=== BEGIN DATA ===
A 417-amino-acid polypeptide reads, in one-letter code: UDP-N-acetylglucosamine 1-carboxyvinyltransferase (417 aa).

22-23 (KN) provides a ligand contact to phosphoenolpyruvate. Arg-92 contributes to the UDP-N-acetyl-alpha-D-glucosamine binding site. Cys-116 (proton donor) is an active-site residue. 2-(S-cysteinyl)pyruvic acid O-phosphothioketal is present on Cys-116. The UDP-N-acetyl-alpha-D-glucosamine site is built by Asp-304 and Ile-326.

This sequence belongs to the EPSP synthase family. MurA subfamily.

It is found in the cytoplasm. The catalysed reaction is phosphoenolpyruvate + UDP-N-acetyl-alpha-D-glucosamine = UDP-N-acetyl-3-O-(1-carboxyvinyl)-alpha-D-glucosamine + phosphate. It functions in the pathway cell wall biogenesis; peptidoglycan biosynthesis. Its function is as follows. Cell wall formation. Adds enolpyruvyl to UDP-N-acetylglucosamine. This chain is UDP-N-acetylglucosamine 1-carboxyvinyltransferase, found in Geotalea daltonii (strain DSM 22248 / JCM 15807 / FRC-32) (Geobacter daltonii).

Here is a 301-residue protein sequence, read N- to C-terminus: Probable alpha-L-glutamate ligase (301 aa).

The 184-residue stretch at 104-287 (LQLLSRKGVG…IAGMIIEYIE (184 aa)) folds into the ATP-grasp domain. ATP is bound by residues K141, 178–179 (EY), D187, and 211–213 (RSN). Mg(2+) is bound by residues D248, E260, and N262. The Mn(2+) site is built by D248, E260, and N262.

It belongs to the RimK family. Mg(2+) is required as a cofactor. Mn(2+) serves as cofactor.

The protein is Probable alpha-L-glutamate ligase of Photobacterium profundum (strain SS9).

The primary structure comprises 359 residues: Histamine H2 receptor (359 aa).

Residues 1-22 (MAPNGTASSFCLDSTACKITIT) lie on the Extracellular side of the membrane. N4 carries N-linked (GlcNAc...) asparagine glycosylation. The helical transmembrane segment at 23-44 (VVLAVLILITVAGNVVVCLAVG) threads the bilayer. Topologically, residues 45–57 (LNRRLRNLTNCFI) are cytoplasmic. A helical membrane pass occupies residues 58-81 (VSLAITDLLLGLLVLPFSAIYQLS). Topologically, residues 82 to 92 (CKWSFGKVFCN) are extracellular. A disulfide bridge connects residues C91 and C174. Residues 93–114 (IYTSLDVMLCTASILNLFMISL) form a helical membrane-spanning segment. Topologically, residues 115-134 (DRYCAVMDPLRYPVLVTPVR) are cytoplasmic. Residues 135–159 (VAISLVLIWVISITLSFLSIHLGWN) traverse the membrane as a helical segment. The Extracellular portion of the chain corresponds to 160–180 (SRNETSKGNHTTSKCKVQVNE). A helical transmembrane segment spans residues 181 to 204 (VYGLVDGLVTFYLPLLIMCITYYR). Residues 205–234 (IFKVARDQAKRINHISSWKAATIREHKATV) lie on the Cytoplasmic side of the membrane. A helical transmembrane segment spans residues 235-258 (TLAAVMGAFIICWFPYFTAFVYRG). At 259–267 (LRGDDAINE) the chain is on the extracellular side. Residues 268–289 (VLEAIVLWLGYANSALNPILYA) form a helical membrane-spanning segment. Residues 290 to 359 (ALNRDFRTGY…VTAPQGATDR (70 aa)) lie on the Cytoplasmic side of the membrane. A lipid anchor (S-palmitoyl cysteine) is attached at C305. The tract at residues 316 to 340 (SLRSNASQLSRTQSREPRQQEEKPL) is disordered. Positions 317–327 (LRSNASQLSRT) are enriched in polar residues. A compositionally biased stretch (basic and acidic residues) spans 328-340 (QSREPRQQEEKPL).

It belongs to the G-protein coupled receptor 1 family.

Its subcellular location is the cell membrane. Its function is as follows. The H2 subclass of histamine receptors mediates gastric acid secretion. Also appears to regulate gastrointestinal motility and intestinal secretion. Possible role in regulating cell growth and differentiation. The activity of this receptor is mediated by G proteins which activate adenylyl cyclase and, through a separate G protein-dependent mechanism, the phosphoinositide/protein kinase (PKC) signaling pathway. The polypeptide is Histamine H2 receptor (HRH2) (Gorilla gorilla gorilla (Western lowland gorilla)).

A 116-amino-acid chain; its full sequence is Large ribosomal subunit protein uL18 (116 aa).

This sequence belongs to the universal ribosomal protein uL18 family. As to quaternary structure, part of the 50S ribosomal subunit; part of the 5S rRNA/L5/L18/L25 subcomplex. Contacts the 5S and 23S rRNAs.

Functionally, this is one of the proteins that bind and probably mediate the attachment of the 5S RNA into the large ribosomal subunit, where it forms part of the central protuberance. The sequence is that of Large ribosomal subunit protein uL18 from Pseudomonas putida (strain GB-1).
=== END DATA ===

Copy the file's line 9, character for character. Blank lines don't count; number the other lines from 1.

The primary structure comprises 359 residues: Histamine H2 receptor (359 aa).